Facebook’s executives are not terribly worried about upsetting people these days.
And on Friday, the company told marketers that if they really wanted to reach their customers on Facebook, they needed to buy an ad.
The social network announced that starting in January, it would reduce the number of posts made by brand pages, such as pitches to install a new mobile app or tune into a TV show, that appear in the news feeds of its 1.35 billion global users.
That is likely to mean that fewer fans of a retailer will see its notice about a big sale and fewer fans of a video game company will see a post promoting its latest app.
Unpaid posts will drop out of the news feed even for big advertisers that spend millions of dollars on Facebook ads. But Facebook, which dominates social media advertising the way Google dominates search, has so much power that they don’t have much choice but to switch to paid ads.
“It’s a clear message to brands: If you want to sound like an advertiser, buy an ad,” said Rebecca Lieb, a digital advertising and media analyst at the Altimeter Group, who was briefed ahead of the announcement.
The change to the news feed is the latest blow to businesses that try to reach customers through their Facebook pages.
Over the last two years, the social network has repeatedly tweaked the system that decides what people see in the news feed to cut way back on the number of unpaid posts from businesses. The company argues that people would rather see videos, photos news stories and updates from their friends and family.
At the same time, Facebook has aggressively promoted its advertising products, such as ads that pop up on its users’ mobile phones urging them to install a new app. In the third quarter, Facebook reported a 64 percent increase in advertising revenue to $2.96 billion and said ad prices rose 274 percent compared to the previous year.
Brian Boland, a Facebook vice president who oversees marketing of ad products, said that the latest changes were not motivated by a desire to increase ad revenue but to make Facebook users happier, which helps everyone, including advertisers.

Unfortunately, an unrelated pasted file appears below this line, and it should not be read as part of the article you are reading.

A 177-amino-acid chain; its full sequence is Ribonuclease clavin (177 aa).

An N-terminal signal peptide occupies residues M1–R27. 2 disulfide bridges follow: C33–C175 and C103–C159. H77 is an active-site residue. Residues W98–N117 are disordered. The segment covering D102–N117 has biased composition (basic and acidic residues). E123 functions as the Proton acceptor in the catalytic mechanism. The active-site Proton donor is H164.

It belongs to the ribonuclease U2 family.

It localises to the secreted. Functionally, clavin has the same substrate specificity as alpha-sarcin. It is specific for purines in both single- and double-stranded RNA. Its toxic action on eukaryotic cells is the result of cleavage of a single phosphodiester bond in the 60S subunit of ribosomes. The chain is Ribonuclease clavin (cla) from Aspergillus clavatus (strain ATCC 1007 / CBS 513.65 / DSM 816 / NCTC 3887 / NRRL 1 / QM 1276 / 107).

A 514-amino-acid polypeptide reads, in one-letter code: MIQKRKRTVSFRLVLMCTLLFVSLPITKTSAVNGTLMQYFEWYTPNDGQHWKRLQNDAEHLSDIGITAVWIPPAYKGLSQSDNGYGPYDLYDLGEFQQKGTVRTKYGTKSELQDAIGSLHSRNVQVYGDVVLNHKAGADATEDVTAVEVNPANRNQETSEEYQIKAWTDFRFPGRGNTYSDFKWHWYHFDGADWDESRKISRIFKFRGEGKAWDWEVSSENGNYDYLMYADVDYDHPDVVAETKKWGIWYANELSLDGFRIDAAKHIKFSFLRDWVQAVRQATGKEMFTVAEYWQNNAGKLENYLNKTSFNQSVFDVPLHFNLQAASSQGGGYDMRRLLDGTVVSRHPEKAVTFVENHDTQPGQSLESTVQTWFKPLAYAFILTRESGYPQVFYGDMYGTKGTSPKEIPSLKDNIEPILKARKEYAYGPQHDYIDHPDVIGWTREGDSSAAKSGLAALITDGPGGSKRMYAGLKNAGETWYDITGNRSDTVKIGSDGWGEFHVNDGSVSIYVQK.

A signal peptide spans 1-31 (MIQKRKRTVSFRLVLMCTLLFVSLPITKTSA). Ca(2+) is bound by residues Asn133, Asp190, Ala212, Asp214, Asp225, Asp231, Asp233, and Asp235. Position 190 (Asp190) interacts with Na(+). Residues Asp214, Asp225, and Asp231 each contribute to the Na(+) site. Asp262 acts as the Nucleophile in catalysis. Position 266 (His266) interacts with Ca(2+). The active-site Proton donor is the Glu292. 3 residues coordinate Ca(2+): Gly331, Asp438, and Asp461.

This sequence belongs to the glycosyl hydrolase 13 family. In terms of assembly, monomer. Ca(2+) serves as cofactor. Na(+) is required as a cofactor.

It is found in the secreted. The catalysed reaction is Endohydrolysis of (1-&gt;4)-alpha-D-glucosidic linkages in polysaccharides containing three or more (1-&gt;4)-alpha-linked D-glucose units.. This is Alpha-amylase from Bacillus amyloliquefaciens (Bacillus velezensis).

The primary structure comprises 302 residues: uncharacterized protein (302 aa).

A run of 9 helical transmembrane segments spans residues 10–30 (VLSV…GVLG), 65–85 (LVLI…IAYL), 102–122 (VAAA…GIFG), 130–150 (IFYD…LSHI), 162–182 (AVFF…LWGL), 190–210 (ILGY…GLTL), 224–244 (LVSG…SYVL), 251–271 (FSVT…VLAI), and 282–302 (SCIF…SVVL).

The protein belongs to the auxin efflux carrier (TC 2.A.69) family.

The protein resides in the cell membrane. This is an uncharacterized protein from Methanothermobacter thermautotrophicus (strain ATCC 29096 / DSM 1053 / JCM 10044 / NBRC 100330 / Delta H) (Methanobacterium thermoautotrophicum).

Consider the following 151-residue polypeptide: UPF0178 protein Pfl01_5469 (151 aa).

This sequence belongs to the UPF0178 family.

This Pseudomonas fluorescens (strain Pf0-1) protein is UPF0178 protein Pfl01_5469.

He said Facebook surveyed several hundred thousand users, who complained that they were seeing too many junky promotional posts in their news feeds. While some of those annoying promotions were paid ads, about two-thirds were posts from brand pages, so Facebook decided to downgrade their chances of bubbling up in the news feed.
“Most of the stuff we listed, like sweepstakes, probably doesn’t fall in the category of great content,” he said. “We’re responding to what people want to see.”
Mr. Boland said that Facebook’s ads, which can target users by a range of factors, including interests and geographic location, are a better way to reach the customers most likely to be interested in a particular pitch. “An ad maker doesn’t want to serve content to people who don’t want to see those posts,” he said.
But Jordan Bitterman, chief strategy officer for North America at Mindshare, a digital advertising agency that is part of WPP, said Facebook had repeatedly made it more difficult for marketers to be effective on its platform.
“Facebook is basically saying that their algorithm will be the arbiter of what’s promotion and what’s not promotion,” said Mr. Bitterman, who was told about the changes several days ago.
While some advertisers may now focus more on other social platforms that don’t rank their content, such as Twitter, no one can afford to ignore Facebook.
“They are sitting on such a wealth of data to be able to target effectively,” he said. “They have dominance in the kind of products they are offering the market.”